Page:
Mark Pike and Elana Berkowitz, OffTheBus correspondents, follow the youth beat this week while traveling through Iowa.
Iowa is off the hook, but maybe not so much in the colloquial sense.
With the caucus just a week away, many campaigns are ramping up telemarketing outreach in a last ditch effort to contact potential supporters.
Empirical evidence (ie. staying one night in a Des Moines residence) reveals that households receive upwards of a dozen calls a night. Many of the calls are micro-targeted to residents, informing them of events happening in their neck of the woods and promising intimate appearances with candidates.
"Press 1 if you're interested in attending tomorrow's event." * Presses 1 * "John McCain will be appearing at the Elk's Lodge tomorrow morning at 9:30am. Doors open..."
But what if you're not interested in attending a candidate's events, and have expressed that stance to staffers on multiple occasions? Is there a way to ensure that your phone phone number gets deleted from a candidate's call rolls?
Right now, the most you can do is ask politely.
Currently, there is no legislation blocking charities and political groups from telemarketing in this country. Although phone owners can register their numbers on the Federal Trade Commission's Do Not Call List and avoid the nuisance of intrusive sales calls, it is impossible to block incoming calls from candidate's caffeinated volunteers and Robotron 3030 (the patent-pending auto-caller that always knows when it's supper time).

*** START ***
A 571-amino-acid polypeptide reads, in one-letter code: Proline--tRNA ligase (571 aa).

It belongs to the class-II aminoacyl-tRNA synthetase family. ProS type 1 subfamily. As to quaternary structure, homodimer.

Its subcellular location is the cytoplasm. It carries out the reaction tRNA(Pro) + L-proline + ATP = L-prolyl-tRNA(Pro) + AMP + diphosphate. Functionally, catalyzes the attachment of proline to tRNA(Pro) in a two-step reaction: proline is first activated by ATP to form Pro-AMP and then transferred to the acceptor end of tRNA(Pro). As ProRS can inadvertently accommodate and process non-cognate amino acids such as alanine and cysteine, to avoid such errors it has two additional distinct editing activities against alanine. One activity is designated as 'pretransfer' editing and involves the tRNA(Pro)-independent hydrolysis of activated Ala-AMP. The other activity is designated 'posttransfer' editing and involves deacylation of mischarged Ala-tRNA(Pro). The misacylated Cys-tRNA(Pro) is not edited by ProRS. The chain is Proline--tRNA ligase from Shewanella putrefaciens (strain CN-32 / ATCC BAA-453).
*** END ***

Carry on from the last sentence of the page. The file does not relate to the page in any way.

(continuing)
Courts would likely decide that legislation limiting political group's ability to use the telephone as an unfair regulation and abridgment of the fundamental First Amendment freedom--the right to peaceably assemble. (ED. NOTE: link to Mainstream Marketing v. FTC).
I tried to get insight into the constitutionality of a political telemarketing ban, but was ironically unable to contact a law professor at the University of Iowa on the telephone. They were probably screening their calls.
But, if you're really annoyed with the constant ringing, one solution seems to be working for many Iowans--cell phones. It seems that political candidates have a harder time acquiring contact information for citizens cell phones as the data is not cheap to obtain. And, candidates run the risk of upsetting voters for wasting their valuable restricted minutes just to remind them to caucus for the umpteenth time.
In fact, many of Des Moines' younger population have skipped out on getting a land-line altogether in favor of their trusty omnipresent cell phones.
Eric Ernst, a Des Moines native was dining at the Waveland Cafe, enjoying time away from his home where the phone was ringing "at least 8 times a day." He added, "on the cell phone, they can't reach me."
According to CBS News, cell phone-only voters (6 percent in the 2004 network exit polls) were younger. Forty-eight percent of them were under the age of 30.
If more citizens ditch the land-lines in favor of cell-phones, could we see political telemarketing go the way of the rotary dialer? Perhaps. Then we can address political SPAM email.